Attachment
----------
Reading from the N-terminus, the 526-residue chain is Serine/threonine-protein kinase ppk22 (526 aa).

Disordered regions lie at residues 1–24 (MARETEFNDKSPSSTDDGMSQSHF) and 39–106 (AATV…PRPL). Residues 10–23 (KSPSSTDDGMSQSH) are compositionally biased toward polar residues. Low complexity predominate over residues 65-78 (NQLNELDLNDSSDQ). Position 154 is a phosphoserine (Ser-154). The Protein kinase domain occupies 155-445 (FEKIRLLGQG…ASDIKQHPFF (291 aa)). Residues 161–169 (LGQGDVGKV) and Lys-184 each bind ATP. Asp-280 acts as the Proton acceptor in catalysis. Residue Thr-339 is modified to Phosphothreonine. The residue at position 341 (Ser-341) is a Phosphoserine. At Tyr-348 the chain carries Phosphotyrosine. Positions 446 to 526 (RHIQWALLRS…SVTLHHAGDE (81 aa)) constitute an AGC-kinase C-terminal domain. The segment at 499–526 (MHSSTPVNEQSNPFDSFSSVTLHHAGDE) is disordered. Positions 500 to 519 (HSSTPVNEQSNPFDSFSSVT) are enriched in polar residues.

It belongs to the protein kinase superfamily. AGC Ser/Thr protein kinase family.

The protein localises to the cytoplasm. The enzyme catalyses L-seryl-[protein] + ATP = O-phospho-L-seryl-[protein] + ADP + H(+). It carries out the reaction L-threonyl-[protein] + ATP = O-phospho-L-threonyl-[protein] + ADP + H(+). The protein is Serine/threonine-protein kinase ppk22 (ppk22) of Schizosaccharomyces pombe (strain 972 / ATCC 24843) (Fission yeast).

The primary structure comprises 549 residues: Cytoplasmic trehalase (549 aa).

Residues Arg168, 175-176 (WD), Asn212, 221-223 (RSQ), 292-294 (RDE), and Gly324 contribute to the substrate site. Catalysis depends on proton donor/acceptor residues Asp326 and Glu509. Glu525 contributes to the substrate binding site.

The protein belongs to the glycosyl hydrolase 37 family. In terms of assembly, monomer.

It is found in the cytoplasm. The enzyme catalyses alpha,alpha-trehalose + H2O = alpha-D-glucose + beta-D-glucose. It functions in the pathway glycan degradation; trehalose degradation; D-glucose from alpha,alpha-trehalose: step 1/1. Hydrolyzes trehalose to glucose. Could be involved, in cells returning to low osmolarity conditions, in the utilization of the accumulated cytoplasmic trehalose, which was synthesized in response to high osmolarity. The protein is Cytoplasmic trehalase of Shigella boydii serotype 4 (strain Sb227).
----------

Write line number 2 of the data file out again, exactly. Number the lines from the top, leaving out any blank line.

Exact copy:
Disordered regions lie at residues 1–24 (MARETEFNDKSPSSTDDGMSQSHF) and 39–106 (AATV…PRPL). Residues 10–23 (KSPSSTDDGMSQSH) are compositionally biased toward polar residues. Low complexity predominate over residues 65-78 (NQLNELDLNDSSDQ). Position 154 is a phosphoserine (Ser-154). The Protein kinase domain occupies 155-445 (FEKIRLLGQG…ASDIKQHPFF (291 aa)). Residues 161–169 (LGQGDVGKV) and Lys-184 each bind ATP. Asp-280 acts as the Proton acceptor in catalysis. Residue Thr-339 is modified to Phosphothreonine. The residue at position 341 (Ser-341) is a Phosphoserine. At Tyr-348 the chain carries Phosphotyrosine. Positions 446 to 526 (RHIQWALLRS…SVTLHHAGDE (81 aa)) constitute an AGC-kinase C-terminal domain. The segment at 499–526 (MHSSTPVNEQSNPFDSFSSVTLHHAGDE) is disordered. Positions 500 to 519 (HSSTPVNEQSNPFDSFSSVT) are enriched in polar residues.